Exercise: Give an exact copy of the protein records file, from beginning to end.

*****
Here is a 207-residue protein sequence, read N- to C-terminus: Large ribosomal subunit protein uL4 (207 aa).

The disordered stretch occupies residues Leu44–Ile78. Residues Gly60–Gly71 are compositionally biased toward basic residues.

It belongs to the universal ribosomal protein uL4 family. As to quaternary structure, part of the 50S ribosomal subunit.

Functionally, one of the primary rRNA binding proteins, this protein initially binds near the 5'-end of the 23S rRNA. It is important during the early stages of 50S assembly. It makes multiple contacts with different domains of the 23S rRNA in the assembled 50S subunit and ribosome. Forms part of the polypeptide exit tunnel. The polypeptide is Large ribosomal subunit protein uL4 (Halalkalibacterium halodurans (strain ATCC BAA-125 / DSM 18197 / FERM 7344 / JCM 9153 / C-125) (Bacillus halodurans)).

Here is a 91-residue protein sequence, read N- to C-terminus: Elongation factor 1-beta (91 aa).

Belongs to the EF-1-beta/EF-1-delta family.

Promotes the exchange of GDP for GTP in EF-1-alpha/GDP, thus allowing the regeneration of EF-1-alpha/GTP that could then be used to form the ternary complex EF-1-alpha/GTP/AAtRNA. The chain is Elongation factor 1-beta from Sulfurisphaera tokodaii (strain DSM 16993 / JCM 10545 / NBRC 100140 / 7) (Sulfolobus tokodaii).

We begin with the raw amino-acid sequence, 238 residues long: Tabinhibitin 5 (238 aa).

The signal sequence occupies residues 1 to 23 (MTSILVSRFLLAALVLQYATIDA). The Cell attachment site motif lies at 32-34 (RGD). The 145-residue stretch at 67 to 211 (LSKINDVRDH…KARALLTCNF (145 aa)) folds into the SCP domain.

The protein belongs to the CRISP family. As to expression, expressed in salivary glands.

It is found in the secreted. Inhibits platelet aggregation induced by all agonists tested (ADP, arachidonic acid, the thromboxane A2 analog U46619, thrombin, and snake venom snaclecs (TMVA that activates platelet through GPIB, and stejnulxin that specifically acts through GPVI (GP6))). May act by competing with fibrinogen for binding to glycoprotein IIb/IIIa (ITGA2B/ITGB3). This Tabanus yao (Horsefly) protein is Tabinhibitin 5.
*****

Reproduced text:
Here is a 207-residue protein sequence, read N- to C-terminus: Large ribosomal subunit protein uL4 (207 aa).

The disordered stretch occupies residues Leu44–Ile78. Residues Gly60–Gly71 are compositionally biased toward basic residues.

It belongs to the universal ribosomal protein uL4 family. As to quaternary structure, part of the 50S ribosomal subunit.

Functionally, one of the primary rRNA binding proteins, this protein initially binds near the 5'-end of the 23S rRNA. It is important during the early stages of 50S assembly. It makes multiple contacts with different domains of the 23S rRNA in the assembled 50S subunit and ribosome. Forms part of the polypeptide exit tunnel. The polypeptide is Large ribosomal subunit protein uL4 (Halalkalibacterium halodurans (strain ATCC BAA-125 / DSM 18197 / FERM 7344 / JCM 9153 / C-125) (Bacillus halodurans)).

Here is a 91-residue protein sequence, read N- to C-terminus: Elongation factor 1-beta (91 aa).

Belongs to the EF-1-beta/EF-1-delta family.

Promotes the exchange of GDP for GTP in EF-1-alpha/GDP, thus allowing the regeneration of EF-1-alpha/GTP that could then be used to form the ternary complex EF-1-alpha/GTP/AAtRNA. The chain is Elongation factor 1-beta from Sulfurisphaera tokodaii (strain DSM 16993 / JCM 10545 / NBRC 100140 / 7) (Sulfolobus tokodaii).

We begin with the raw amino-acid sequence, 238 residues long: Tabinhibitin 5 (238 aa).

The signal sequence occupies residues 1 to 23 (MTSILVSRFLLAALVLQYATIDA). The Cell attachment site motif lies at 32-34 (RGD). The 145-residue stretch at 67 to 211 (LSKINDVRDH…KARALLTCNF (145 aa)) folds into the SCP domain.

The protein belongs to the CRISP family. As to expression, expressed in salivary glands.

It is found in the secreted. Inhibits platelet aggregation induced by all agonists tested (ADP, arachidonic acid, the thromboxane A2 analog U46619, thrombin, and snake venom snaclecs (TMVA that activates platelet through GPIB, and stejnulxin that specifically acts through GPVI (GP6))). May act by competing with fibrinogen for binding to glycoprotein IIb/IIIa (ITGA2B/ITGB3). This Tabanus yao (Horsefly) protein is Tabinhibitin 5.